Sunday, August 03, 2008
Buffy Sainte-Marie - Illuminations (1969) - More Ramblings
Here, this time I made sure to take photos of my copy of Illuminations on vinyl, front and back sides. I'll actually have time to go into detail on this album, one of the true lost gems of the '60s folk-rock era.
A bit of a backstory. I've been curious about Buffy, since I see her albums at the Uptown Cheapo every time I visit, square in the folk music section, just past Peter, Paul & Mary. I also remember her from Sesame Street many eons ago, but for the life of me I could never remember any of her music. I'm one of those cranky Gen-Xers who came of age on a steady diet of hip hop, punk, thrash metal, and my beloved Seattle Grunge. Acoustic folk singers from the 1960's are a tough sell to kids like me; we want lots of noise and lots of attitude. The only folkies I could listen to during my 20s was Ani Difranco (and Dylan, of course, but he hasn't been classified as "folk" since Kennedy was president), and she still remains one of my generation's icons.
It's only now, in my 30's, that I opened up enough to appreciate good 'ol folk, acoustic Dylan and Joan Baez and Peter Paul and Mary and Joni Mitchell and Gordon Lightfoot. Pete Seeger, Woody Gutherie, that sort of thing. But, still, my heart lies with Led Zeppelin and Black Sabbath and Pearl Jam. My ideal folkie remains Ani; that's my idea of a folk singer, all passion and attitude. She's just at home with an old guitar as with, oh, The White Stripes.
Which brings us to Buffy. Not that lame-ass tv show about the blonde vampire hunter....yuck. Boring. I'm talking about the Buffy with the dark hair and mean, pissed-off, take-no-prisoners vibe. She is the angriest protest singer I've ever heard. Clearly, in the folk music realm, Buffy Sainte-Marie was the Black Sabbath of her field.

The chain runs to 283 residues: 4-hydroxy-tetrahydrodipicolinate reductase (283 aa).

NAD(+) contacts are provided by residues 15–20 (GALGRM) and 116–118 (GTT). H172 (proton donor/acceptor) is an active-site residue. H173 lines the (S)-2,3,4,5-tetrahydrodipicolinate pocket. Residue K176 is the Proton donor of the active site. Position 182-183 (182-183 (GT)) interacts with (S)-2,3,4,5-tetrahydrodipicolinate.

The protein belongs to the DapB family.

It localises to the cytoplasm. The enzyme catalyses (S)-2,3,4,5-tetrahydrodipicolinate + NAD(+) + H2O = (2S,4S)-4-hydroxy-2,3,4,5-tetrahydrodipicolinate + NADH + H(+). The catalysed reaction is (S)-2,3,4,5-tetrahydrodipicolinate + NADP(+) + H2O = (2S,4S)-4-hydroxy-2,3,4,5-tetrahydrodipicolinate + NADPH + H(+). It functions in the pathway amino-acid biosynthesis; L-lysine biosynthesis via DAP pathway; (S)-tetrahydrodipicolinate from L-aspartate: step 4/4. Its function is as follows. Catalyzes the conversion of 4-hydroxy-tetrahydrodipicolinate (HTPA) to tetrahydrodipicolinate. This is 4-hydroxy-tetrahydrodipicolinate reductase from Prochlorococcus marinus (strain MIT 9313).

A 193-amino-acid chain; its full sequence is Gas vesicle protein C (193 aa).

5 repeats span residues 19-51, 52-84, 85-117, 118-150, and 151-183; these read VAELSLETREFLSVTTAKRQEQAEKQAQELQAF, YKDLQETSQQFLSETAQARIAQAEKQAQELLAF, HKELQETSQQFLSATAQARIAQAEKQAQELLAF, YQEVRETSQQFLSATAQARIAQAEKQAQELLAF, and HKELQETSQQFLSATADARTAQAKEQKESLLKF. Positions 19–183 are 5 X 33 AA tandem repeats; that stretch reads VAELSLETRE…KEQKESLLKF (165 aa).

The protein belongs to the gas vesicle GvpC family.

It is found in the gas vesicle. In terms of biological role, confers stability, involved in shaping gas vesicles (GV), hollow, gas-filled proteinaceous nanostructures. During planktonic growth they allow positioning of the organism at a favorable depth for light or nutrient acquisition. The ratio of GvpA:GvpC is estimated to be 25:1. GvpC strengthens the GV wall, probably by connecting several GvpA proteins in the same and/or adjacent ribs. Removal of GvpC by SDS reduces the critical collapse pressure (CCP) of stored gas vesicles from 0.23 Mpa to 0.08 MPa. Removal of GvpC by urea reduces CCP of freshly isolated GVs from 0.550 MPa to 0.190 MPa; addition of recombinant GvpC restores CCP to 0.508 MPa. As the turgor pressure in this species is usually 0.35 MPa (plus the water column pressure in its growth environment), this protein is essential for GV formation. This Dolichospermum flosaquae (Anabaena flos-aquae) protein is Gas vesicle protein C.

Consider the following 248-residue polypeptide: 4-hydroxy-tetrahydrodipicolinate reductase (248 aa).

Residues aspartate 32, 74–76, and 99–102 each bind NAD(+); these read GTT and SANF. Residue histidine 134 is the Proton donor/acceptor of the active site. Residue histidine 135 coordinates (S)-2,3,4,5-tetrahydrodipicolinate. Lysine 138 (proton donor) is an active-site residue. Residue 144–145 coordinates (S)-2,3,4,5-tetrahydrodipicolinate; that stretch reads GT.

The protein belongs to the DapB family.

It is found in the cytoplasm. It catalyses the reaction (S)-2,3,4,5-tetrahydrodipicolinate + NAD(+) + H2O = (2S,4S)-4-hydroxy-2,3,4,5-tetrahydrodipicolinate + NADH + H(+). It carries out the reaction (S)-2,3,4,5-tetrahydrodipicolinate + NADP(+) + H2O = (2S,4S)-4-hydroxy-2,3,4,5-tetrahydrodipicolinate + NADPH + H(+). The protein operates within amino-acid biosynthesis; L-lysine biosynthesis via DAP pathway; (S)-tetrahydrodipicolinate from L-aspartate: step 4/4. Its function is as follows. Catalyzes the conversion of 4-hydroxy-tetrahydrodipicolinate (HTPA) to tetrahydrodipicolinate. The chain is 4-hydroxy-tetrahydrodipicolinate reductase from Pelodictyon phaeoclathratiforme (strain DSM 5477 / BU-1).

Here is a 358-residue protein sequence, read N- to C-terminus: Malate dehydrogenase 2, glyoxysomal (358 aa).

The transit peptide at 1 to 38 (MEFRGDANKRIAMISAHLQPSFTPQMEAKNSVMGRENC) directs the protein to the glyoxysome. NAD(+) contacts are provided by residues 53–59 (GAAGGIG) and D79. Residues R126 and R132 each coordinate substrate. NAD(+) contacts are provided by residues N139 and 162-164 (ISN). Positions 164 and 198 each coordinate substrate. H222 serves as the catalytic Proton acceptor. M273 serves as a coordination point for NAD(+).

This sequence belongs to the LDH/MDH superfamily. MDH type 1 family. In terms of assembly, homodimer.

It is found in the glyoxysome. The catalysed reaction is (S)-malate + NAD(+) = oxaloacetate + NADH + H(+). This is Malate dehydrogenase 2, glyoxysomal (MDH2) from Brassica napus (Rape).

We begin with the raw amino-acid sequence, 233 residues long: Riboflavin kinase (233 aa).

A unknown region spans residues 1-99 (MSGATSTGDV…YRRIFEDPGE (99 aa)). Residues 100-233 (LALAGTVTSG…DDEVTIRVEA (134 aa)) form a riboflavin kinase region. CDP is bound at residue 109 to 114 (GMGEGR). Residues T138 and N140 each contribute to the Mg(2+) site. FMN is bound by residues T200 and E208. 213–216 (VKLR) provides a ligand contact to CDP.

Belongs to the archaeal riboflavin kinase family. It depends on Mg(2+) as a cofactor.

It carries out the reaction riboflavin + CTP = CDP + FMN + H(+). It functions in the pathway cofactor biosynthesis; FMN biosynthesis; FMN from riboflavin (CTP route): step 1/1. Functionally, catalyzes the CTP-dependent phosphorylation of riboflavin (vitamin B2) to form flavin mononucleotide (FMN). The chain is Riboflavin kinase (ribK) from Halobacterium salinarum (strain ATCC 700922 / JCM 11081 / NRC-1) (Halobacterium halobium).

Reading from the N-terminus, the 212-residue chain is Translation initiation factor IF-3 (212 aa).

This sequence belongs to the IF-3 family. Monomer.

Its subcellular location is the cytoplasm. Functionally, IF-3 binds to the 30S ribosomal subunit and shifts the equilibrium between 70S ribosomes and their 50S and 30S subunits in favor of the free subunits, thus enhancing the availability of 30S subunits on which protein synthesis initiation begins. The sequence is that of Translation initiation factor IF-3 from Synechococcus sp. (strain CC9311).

On Friday, I found a website that offered samples from her albums of the '60s and '70s, and this was really my first chance to check the songs out. I was pretty thouroughly blown away right from the start. After work I scoured past the usual record store haunts and ran away with four albums. Sooner or later, I'll go back to complete the heist. If you live in the Twin Cities, you better move fast.
This album we're looking at is Buffy's sixth studio lp, Illuminations, from 1969. Like many of her peers, she began with acoustic folk and evolved to embrace the electric rock sound of the '60s. So experimentation was the rule of the day. Even so, I can't imagine too many fans expecting this sudden shot out of left field. Heck, Buffy's fifth album was pure-country. How does she follow that up? With a wild, ecclectic, and surreal post-psychedelic lp.
Illuminations is the only album in BSM's catalog that sounds remotely like this. It is a swirling magic storm of sounds and hums, electronic pulses and wailing guitars and fluttering ballads. It's easy to think of it as a psychedelic rock album circa 1967, but I think it cuts much deeper than this. It's much more like an art-school project, with one foot in rock and folk, and the other in Pink Floyd.